He might be a celebrated boxer nowadays — with the distinction of once holding seven belts at the same time and being named Fighter of the Decade in the 1990s by the Boxing Writers Association of America — but American Roy Jones Jr. was once on the receiving end of one of the sport’s worst ever calls. During the Seoul Olympics of 1988, Jones bravely battled through to the final against South Korea’s Park Si Hun, not losing a round in the process. How that would change.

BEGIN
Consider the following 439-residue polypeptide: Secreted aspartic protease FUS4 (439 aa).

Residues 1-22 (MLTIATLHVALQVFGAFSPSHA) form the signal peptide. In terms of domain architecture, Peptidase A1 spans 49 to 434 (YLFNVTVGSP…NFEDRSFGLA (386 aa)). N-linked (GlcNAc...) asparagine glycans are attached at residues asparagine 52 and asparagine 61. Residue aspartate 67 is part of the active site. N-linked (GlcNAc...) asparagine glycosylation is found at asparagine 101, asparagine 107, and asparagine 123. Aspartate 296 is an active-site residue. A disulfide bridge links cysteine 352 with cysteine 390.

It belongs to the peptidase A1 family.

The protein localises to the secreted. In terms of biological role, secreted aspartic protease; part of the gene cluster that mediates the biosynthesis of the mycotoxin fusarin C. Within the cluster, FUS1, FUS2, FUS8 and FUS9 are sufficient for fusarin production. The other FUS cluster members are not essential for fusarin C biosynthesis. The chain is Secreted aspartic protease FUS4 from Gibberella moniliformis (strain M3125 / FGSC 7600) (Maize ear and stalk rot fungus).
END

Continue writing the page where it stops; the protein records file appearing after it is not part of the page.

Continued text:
Jones, then 19, overwhelmed his inferior opponent to the extent that the South Korean took a standing eight count in the second round and could land only 32 punches to Jones’ 86. American commentators rightly described it as a walkover, and South Korean radio remarked that Park needed a knockout to win, as he was so behind on points going into the last round. When the fight finished, Jones and his corner waited for the judges’ announcement that he’d won; instead, they gave the fight — and gold medal — to Park by a score of 3-2. Jones and his team were left stunned, and even the referee’s jaw dropped. Four months later, the three judges were banned for two years (two of them were later banned for life), and rumors swirled that they were paid off. Years later, Jones was awarded the Olympic Order, which is given to individuals for a particularly distinguished contribution to the Games, though it’s rarely given to active athletes like Jones. It can’t, however, replace the gold medal that never was.